Department of Health and Social Care. HPV vaccine to be given to boys in England. 2018. (accessed 3 April 2018)

Mesher D, Panwar K, Thomas SL The impact of the national HPV vaccination program in England using the bivalent HPV vaccine: surveillance of type-specific HPV in young females, 2010–2016. J Infect Dis.. 2018; 218:(6)911-921

Patel C, Brotherton JML, Pillsbury A The impact of 10 years of human papilloma virus (HPV) vaccination in Australia: what additional disease burden will a nonavalent vaccine prevent?. Euro Surveill.. 2018; 23:(41)

Inequality and the HPV vaccine

11 April 2019
Volume 28 · Issue 7

The human papilloma virus (HPV) vaccine has resulted in an almost 90% reduction in the number of HPV infections in young women since 2010 (Mesher et al, 2018). Research has determined that the prevalence of HPV infections, which cause the majority of cervical cancers, fell by about 80% between 2010 and 2016 in women aged 16-18 years.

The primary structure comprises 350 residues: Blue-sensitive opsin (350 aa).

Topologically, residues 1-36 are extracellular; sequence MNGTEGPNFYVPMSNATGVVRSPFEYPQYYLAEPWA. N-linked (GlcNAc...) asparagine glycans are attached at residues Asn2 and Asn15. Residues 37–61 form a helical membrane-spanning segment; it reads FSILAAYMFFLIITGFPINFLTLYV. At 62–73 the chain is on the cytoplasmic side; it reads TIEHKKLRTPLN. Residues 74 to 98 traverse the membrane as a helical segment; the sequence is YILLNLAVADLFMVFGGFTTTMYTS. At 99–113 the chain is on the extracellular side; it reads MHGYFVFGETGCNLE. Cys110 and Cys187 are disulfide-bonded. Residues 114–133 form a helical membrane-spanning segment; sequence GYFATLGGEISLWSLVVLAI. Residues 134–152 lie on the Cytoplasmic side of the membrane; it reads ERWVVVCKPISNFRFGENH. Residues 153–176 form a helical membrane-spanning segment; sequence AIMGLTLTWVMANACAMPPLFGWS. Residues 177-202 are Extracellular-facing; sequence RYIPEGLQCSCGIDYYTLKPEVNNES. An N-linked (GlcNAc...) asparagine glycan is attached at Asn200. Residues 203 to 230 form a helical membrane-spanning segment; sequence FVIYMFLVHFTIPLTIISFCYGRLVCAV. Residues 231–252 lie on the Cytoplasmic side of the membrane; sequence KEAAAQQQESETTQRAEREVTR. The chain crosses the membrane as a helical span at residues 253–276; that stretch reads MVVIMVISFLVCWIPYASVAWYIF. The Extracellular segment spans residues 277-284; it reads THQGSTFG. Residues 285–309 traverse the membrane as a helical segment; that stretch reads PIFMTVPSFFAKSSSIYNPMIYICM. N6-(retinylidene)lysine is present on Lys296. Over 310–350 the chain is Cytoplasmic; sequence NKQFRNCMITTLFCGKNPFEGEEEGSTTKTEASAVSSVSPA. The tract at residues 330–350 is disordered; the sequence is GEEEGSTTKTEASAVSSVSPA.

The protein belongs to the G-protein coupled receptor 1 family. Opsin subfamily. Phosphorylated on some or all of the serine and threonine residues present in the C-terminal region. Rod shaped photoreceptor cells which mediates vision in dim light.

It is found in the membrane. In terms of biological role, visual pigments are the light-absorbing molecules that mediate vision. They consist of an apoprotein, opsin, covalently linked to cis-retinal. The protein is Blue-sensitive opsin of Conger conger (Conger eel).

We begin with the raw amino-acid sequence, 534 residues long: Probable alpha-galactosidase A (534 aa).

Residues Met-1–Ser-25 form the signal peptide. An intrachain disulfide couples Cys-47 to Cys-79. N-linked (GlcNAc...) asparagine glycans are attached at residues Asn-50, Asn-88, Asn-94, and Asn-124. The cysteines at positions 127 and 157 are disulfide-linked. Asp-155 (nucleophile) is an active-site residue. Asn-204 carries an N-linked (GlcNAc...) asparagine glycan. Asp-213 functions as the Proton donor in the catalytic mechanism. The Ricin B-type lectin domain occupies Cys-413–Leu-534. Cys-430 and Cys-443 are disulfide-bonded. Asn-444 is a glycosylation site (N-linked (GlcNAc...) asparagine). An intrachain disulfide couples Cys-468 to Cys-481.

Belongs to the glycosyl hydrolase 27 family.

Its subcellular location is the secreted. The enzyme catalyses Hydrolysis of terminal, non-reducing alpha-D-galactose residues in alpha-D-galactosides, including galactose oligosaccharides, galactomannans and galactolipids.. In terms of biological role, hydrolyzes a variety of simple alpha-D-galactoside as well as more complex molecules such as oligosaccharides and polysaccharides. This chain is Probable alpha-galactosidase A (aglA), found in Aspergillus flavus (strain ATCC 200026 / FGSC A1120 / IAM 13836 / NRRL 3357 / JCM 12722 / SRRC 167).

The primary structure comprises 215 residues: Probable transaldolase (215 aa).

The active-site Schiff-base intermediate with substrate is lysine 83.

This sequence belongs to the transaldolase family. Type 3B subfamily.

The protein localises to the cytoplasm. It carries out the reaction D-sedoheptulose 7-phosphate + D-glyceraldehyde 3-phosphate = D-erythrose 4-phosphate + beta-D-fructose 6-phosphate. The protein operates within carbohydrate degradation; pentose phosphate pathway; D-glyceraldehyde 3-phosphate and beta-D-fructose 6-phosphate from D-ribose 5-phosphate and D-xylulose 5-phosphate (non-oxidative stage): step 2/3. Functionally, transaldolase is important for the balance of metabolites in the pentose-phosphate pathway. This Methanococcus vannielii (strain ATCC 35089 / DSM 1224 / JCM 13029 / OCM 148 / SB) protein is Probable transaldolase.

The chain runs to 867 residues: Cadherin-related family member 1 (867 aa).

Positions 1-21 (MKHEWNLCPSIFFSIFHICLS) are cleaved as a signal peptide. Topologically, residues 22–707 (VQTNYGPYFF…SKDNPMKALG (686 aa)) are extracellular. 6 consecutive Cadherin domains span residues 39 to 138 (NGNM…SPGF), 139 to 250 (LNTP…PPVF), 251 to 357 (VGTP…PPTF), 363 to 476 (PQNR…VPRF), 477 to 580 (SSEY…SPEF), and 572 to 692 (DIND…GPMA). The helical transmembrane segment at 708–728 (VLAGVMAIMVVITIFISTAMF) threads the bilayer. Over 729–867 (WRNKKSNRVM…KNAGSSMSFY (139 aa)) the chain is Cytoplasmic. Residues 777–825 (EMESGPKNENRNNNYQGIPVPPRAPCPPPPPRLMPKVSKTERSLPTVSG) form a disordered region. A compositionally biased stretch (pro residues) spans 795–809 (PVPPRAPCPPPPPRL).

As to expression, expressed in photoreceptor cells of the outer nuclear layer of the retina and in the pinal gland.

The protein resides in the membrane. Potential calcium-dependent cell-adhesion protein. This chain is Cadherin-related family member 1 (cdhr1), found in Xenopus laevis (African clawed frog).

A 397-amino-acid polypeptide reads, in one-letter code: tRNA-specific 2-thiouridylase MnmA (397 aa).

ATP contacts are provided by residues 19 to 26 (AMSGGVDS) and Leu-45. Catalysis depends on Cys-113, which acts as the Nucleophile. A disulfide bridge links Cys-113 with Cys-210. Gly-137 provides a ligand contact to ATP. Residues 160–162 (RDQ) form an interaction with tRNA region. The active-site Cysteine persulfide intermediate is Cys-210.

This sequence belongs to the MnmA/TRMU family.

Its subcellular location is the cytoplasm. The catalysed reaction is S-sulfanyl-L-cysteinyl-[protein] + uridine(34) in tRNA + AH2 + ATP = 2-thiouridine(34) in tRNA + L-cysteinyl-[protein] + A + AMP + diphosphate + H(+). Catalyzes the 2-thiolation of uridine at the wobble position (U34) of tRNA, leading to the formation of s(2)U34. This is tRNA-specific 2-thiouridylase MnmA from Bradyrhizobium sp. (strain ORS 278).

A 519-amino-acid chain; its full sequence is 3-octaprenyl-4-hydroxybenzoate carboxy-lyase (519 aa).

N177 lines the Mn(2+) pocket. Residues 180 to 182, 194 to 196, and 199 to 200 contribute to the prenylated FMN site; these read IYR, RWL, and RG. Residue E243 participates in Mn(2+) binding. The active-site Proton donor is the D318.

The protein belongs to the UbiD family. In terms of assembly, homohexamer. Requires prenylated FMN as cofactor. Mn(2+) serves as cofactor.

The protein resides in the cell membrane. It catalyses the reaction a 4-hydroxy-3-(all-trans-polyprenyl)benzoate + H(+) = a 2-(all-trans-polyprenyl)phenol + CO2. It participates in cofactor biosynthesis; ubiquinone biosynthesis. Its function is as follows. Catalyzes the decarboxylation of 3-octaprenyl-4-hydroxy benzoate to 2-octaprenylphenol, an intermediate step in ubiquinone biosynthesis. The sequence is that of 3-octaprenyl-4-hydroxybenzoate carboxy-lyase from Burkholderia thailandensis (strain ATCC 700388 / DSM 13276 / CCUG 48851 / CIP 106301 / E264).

The provision of HPV vaccination for boys was secured at the end of July 2018 when the Government announced it would extend the use of the vaccine to boys aged 12-13 years (Department of Health and Social Care (DHSC), 2018)—a vaccine that can prevent HPV-related cervical, vaginal, penile, anal and oral cancers as well as genital warts. Vaccination has been offered to girls aged between 11 and 13 in England since 2008. Public Health England also carried out a catch-up programme for those girls aged 13-18 who had missed the vaccination. However, the public health minister, Steve Brine, has confirmed that there will be no such catch-up programme for boys. This decision is unacceptable.

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